Metal Mickeys have been making headlines for a variety of interesting reasons
From collecting rubbish to flipping burgers, the role that robots can play in our lives has been under the microscope in recent weeks. Opinions differ about whether automation will be a force for good in our manufacturing industry, for example, while any innovations that place robotics into our homes will always generate plenty of heated debate.
Some argue that the only real place for robots is in an arena where they can be what they are: mindless, one-note machines designed to endlessly repeat simple motions that don’t require any thought or agency. In this sense, one robot was a victim of its own success recently. ‘Flippy’ had been given the job of turning burgers in a Californian fast-food restaurant and at the start, everything was going well. But the increased footfall generated by the publicity meant poor Flippy couldn’t keep up with demand. Just as robots don’t need to take rest breaks like humans, they also don’t have the autonomy to speed up at will if they haven’t been programmed to do so. Flippy was taken off for upgrades after just one shift and we’re still waiting for news on whether his culinary career will survive.
Of course, this will have been a massive learning curve for Flippy’s creators, who will no doubt have spotted the case for some serious machine learning. No doubt an AI burger flipper that can gauge and respond to the urgency of its boss’s voice is just around the corner…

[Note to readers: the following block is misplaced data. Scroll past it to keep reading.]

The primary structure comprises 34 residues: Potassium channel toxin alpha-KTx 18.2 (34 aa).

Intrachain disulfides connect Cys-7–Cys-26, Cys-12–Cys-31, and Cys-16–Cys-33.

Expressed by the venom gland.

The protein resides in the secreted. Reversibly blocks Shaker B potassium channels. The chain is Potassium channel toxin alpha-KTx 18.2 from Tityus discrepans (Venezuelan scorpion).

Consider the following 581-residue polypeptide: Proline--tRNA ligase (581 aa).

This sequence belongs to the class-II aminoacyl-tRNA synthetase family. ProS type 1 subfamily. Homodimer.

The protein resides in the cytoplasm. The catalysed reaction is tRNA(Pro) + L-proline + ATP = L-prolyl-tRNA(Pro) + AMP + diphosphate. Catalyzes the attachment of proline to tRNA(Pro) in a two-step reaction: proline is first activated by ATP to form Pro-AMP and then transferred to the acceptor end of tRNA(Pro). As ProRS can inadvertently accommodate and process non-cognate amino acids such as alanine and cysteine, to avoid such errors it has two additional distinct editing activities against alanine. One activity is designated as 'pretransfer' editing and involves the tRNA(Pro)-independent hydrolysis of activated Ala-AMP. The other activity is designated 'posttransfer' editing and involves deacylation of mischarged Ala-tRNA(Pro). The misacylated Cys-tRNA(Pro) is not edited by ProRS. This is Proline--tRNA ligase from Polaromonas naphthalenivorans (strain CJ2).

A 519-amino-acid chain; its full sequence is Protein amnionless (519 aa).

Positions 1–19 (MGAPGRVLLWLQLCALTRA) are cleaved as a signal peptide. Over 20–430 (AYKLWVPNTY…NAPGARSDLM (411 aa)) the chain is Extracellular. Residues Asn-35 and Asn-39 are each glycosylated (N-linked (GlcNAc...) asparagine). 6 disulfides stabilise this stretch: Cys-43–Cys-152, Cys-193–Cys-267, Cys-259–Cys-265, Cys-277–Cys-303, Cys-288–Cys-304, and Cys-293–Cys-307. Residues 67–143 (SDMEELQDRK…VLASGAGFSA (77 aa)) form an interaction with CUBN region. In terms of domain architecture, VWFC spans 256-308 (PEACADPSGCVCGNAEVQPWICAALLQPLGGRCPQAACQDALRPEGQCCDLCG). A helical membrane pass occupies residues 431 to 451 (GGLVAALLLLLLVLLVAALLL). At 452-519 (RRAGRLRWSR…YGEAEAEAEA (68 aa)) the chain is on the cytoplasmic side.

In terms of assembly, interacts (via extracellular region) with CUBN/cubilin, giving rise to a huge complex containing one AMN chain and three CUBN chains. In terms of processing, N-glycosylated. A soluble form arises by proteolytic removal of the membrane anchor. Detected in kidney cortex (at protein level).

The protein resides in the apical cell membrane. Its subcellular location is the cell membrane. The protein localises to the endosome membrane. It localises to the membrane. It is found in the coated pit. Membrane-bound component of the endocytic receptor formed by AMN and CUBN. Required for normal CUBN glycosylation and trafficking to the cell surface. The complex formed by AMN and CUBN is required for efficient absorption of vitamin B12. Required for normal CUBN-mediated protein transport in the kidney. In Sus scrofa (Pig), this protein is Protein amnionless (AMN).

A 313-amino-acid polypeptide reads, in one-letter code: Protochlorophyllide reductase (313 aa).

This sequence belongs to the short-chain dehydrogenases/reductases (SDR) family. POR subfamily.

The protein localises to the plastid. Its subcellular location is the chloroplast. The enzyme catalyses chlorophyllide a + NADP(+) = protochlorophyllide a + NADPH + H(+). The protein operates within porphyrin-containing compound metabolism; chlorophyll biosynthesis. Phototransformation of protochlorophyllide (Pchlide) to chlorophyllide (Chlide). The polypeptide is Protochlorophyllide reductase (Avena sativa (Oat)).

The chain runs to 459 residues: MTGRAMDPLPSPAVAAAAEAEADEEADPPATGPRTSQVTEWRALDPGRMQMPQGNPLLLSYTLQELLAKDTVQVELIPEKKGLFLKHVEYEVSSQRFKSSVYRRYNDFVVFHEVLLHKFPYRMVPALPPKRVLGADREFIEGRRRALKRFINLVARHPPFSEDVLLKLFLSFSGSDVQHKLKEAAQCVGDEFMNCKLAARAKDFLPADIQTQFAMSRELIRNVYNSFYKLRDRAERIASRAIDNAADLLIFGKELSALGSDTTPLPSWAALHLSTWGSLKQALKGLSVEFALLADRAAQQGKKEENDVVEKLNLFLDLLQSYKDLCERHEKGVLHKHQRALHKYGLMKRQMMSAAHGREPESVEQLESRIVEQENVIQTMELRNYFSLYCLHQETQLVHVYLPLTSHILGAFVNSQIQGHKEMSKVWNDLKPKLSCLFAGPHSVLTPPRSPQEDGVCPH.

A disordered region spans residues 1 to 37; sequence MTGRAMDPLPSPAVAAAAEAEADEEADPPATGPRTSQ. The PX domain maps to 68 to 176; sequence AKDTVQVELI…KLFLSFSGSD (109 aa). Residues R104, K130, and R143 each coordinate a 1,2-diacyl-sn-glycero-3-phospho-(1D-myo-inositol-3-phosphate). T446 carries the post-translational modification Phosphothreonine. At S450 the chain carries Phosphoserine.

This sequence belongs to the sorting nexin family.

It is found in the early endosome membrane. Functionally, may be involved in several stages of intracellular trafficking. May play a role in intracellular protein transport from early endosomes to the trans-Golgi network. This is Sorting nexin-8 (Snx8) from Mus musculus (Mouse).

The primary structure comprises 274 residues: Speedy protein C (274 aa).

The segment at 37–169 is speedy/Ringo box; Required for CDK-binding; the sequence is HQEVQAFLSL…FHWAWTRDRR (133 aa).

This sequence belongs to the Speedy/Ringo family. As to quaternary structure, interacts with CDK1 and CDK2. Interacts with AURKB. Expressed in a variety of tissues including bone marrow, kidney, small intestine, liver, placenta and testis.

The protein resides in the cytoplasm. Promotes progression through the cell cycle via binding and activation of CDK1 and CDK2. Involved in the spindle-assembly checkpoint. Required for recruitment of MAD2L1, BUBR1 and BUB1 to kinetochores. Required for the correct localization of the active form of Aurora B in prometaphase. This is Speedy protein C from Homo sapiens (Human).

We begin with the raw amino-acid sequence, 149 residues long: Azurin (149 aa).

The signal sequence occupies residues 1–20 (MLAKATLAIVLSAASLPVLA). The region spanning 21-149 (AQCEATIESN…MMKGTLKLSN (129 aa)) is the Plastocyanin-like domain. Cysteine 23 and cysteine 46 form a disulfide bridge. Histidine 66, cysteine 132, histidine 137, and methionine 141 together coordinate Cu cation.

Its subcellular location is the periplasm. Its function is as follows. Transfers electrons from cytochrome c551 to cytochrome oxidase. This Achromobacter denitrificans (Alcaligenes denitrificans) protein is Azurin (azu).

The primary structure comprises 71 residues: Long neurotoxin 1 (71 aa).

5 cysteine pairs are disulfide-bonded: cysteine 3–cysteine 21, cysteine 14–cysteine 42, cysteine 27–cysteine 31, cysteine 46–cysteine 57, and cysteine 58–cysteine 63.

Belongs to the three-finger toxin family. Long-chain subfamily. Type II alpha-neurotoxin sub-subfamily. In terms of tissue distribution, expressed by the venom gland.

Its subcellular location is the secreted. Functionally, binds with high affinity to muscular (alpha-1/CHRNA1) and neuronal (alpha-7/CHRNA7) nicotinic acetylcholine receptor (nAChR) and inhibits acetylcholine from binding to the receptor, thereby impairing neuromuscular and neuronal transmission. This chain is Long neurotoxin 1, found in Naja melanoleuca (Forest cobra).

Artificial intelligence wasn’t really needed for the Chicago river robot, which tapped into another element of human curiosity. This helpful little machine was designed to potter along the river collecting rubbish, but it could also be remotely controlled by robot fans all over the world via the internet. Here, intense public interest proved to be a strength that could be harnessed for the greater good.
Our fascination with robots is going nowhere, that’s clear. But the smarter they become, the steeper our learning curve needs to grow. Are you working on a metal marvel that could transform the way we live, work or manufacture? Get in touch with the Breakthrough Group team today on 0800 772 0800 and you could see your story in a future issue of our Breakthrough Magazine.